Once in Gorham, we went to a now lost local bar. A fun evening mixed with brews and stoked about the following day. Forecast was warm and bluebird skies. At one point Lucky went to the washroom and didn’t come back, JF and I hadn’t really noticed as people were talking, playing pool and listening to music. All of sudden we heard Lucky yelling and banging on the washroom door. The washroom door was jammed – as someone let him out, we were all laughing.
Cool and bright the next morning. It was still fairly cold when we started the hike. I had my old yellow ski team jacket on and was carrying my skis on my shoulders. I had found the hike up the TRT with 205cm skis on my backpack to be a pain in the calves calfs hiking steeper part of trail or over boulders. Lucky was also carrying his skis on his shoulders. I believe he had created shoulders pads with foam that he ducktaped directly on his shoulders. JF was the only that used the conventional way with ski mounted on his backpack.
Madpat: 207cm long Rossignol 4S.
Lucky Luke: K2’s KVC 200cm strait as a 2X4.
JF: probably some 205 or 210cm Kneissl White Star.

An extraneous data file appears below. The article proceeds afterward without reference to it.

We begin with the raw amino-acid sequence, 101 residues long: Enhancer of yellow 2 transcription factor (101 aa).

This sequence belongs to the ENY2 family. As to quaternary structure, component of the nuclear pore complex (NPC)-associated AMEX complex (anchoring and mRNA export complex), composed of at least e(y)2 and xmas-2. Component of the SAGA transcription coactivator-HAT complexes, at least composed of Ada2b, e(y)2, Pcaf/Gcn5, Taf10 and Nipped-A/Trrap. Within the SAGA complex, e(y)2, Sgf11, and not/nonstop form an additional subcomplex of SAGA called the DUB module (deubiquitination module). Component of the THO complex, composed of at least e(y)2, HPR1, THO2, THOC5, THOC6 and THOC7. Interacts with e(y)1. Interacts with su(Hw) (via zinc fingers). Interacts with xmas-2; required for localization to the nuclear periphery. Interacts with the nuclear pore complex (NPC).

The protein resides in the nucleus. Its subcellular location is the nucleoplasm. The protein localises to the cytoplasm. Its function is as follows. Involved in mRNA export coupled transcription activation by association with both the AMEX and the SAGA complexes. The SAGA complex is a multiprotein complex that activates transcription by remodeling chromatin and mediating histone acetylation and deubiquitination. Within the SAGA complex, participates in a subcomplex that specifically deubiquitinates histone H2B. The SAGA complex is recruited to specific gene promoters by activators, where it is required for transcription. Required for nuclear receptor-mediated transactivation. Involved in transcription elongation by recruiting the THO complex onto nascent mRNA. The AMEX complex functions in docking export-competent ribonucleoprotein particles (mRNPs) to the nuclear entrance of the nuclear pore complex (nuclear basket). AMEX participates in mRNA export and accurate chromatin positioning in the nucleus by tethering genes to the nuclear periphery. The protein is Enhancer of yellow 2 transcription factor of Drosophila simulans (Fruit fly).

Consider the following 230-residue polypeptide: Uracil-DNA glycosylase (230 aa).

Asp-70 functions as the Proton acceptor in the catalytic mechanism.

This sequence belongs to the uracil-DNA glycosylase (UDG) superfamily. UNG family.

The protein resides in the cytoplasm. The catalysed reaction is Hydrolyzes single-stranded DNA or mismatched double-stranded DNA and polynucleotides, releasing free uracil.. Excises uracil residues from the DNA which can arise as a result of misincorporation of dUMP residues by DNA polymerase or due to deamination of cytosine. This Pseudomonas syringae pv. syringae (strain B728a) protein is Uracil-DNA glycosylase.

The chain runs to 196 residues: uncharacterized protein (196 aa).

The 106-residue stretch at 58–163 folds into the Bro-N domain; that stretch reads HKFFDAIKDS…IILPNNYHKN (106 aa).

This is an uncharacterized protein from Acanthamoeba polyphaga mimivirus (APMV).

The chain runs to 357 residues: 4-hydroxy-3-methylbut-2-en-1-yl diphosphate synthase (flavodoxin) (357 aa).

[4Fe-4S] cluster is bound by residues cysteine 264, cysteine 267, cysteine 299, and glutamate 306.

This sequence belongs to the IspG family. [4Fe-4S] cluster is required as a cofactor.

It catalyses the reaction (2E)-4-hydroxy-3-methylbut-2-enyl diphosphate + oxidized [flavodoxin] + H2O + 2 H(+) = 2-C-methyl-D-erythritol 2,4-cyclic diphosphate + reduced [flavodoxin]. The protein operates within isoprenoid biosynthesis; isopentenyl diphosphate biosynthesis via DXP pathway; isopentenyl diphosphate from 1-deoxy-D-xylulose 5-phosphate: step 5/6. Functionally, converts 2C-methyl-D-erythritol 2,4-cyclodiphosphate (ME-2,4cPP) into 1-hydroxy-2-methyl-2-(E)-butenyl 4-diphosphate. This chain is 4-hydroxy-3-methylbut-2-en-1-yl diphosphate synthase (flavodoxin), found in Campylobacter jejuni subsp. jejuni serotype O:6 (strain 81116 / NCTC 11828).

The stoke level increase as we started getting a glimpse of Boot Spur and Lion’s Head and a cool breeze. The excitement raised a notch once we arrived at Hermit Lake, I was having a stomach cramps and wasn’t feeling too good. It might have been the excitement, but probably more to do with the breakfast. After a short break at Hojo’s and continued on to the Bowl. Once we reached the amphitheatre, we had the places almost to ourselves. I was feeling a bit woozy. I told JF and Lucky to take one run without me. They climbed straight up the Lip until I lost sight of them. After a long wait, they weren’t coming down, I started up as I wanted to ski. Stomach was still unset, but not enough to stop me from skiing. I climbed the lip. Although this wasn’t my first visit, this was my definitely the steepest climb. The slope was steep enough to have the tips of my skis hit the slope. At one point I had to take them off my shoulder and dig them horizontally as I climb every step of the steep bootpack, especially when a few steps didn’t have much snow and was more on less on ice near the crux of the slope.